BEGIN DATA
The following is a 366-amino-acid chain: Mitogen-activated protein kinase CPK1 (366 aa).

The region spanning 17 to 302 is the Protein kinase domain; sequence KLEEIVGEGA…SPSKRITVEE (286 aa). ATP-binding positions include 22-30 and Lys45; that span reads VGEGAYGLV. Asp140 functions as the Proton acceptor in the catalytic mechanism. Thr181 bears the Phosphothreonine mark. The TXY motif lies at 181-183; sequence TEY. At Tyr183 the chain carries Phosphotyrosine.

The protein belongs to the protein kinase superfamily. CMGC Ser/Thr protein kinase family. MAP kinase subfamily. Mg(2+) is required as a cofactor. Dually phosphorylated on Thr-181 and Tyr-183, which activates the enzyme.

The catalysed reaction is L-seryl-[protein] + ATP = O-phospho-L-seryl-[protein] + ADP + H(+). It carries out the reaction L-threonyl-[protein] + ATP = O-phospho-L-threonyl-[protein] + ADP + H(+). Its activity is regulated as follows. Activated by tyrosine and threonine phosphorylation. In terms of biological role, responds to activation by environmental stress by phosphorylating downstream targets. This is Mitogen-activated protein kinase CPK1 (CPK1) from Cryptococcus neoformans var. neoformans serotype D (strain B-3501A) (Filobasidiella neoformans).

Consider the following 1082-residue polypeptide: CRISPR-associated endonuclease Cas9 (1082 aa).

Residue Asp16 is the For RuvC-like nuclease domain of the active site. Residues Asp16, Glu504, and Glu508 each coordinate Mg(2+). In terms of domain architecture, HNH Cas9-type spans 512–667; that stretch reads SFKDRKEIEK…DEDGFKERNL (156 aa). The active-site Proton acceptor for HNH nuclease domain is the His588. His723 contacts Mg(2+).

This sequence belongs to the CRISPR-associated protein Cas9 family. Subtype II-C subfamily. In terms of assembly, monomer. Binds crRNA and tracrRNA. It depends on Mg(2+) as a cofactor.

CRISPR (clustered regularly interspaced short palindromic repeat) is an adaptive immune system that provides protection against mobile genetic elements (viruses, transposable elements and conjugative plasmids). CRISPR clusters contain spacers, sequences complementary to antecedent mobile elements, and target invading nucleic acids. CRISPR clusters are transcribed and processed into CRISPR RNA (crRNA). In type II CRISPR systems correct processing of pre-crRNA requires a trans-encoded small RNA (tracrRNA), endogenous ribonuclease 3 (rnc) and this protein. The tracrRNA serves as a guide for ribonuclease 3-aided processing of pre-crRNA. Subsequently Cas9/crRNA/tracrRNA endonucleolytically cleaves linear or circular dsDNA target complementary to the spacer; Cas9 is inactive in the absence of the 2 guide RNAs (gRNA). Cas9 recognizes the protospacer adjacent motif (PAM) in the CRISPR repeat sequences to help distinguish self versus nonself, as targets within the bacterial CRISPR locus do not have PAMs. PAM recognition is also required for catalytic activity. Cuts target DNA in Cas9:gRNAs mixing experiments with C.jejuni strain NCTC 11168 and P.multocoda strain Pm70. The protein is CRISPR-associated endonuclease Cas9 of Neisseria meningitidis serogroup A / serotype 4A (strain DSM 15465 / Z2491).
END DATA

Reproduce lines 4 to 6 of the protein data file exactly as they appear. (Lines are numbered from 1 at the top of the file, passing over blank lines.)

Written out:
The catalysed reaction is L-seryl-[protein] + ATP = O-phospho-L-seryl-[protein] + ADP + H(+). It carries out the reaction L-threonyl-[protein] + ATP = O-phospho-L-threonyl-[protein] + ADP + H(+). Its activity is regulated as follows. Activated by tyrosine and threonine phosphorylation. In terms of biological role, responds to activation by environmental stress by phosphorylating downstream targets. This is Mitogen-activated protein kinase CPK1 (CPK1) from Cryptococcus neoformans var. neoformans serotype D (strain B-3501A) (Filobasidiella neoformans).

Consider the following 1082-residue polypeptide: CRISPR-associated endonuclease Cas9 (1082 aa).

Residue Asp16 is the For RuvC-like nuclease domain of the active site. Residues Asp16, Glu504, and Glu508 each coordinate Mg(2+). In terms of domain architecture, HNH Cas9-type spans 512–667; that stretch reads SFKDRKEIEK…DEDGFKERNL (156 aa). The active-site Proton acceptor for HNH nuclease domain is the His588. His723 contacts Mg(2+).